Legal issues arise from the fact that legal tender status requires that a means of payment be widely accessible, but internet access and the technology necessary to transfer cryptocurrencies are not, raising concerns about equity and security. financial inclusion.

As for the argument that adopting cryptocurrencies would benefit the unbanked, the authors say that they could become a popular vehicle for making payments, but not for storing value, as it would “be immediately exchanged for real currency.”

But there is a “but” that can be beneficial for cryptocurrencies and their widespread use, according to the publication: “real currency” may not always be available; may not be easily transferable; and other forms of money may be prohibited / restricted in some countries.

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However, according to Adrian and Weeks-Brown, the widespread use of cryptocurrencies would undermine consumer protection, as consumers could lose wealth due to volatility, fraud, cyberattacks, or underlying technology failures that otherwise it would be robust.

Finally, given that BTC is undermined, “the ecological implications of adopting these cryptoassets as a national currency could be disastrous,” they concluded, reiterating previous concerns that have been denied multiple times.

cryptovert strikes again

Cryptoverse was quick to comment on the post, with some saying it “sums up every piece of FUD [fear, uncertainty, doubt] and disinformation available” and its content as “excess normative and biased statements.”

In essence, from the comments, it appears that the post was incorrect and correct: incorrect in its arguments and assumptions, which have already been discussed and denied numerous times, but also because cryptocurrencies do not need the traditional system, only the opposite. . y are created to avoid it. And this is where the post could be right: cryptocurrency is effectively a risk for traditional institutions, simply because its goal, as well as the goal of all surrounding infrastructures, is to replace them and / or offer an alternative.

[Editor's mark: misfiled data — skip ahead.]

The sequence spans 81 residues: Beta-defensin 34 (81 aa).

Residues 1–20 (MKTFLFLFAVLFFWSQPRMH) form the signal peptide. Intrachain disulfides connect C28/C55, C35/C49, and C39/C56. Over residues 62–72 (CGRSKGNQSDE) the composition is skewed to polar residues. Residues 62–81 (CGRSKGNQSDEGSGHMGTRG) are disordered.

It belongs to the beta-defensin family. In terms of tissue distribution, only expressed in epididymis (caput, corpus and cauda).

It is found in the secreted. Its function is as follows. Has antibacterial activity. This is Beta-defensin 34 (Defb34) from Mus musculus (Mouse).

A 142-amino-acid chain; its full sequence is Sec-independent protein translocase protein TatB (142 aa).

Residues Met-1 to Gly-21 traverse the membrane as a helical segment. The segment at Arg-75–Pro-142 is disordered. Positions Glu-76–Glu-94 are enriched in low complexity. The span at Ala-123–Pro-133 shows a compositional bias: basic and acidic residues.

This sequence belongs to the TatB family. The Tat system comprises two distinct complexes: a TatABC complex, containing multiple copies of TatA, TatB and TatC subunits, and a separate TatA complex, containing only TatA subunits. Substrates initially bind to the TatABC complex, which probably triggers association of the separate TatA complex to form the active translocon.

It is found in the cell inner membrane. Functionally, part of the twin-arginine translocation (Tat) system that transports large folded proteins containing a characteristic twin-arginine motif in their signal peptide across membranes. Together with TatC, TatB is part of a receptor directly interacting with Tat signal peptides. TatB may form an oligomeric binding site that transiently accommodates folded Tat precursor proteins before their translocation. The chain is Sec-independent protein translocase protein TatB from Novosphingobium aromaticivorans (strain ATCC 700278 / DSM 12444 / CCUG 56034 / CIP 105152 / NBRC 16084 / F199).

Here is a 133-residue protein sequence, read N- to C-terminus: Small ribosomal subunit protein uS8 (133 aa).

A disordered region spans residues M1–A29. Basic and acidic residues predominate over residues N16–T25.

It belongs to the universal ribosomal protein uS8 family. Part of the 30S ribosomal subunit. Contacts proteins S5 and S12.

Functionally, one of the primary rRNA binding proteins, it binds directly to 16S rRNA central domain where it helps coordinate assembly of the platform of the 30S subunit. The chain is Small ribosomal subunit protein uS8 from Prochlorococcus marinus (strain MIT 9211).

Economist Daniel Sánchez argued that “the error of being able to control” monetary policy “is affecting the trade deficits of many countries.”

For him, the objective of using cryptocurrencies is not to get rich but to carry out transactions freely, with the information visible on the blockchain and available to everyone, not to have people’s money “stolen” to finance their wars, invasions and political mistakes. . Inflationary growth «.

In addition, Sánchez pointed out that there are already solutions made or in process of the arguments raised in the post. For example, there are free solutions and free tools available for the services offered by retail banks.

When it comes to devaluation, inflation, and people losing wealth to scams, this happens every day with fiat, many commentators have noted. It is money printing and costly monetary policies that pose a threat to financial and economic stability, they said.

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– jack (@jack)

For a commentator’s article the IMF, the country used BTC “to solve the problem you are supposed to handle the IMF ‘.___ To learn more: – How the Fiat International Fund hurts countries with liquidity problems (FYI , El Salvador) – Demonstrators protest against Bitcoin in front of the parliament of El Salvador

– Unconfirmed Stablecoin report creates confusion between Bukele’s Bitcoin law – Government of El Salvador: we are distributing Bitcoin, but we are not converting it to Fiat

– El Salvador brings a new global puzzle: what is Bitcoin and how to tax it? – El Salvador will be a serious test for Layer-2 networks of Bitcoin

– Technically capable Bitcoin has other mass adoption challenges to solve – Mass adoption of Bitcoin would benefit and harm today’s economy

– Imagine Bitcoin as a reserve asset. So what? – An economic crisis fueled by debt and Bitcoin: what to expect?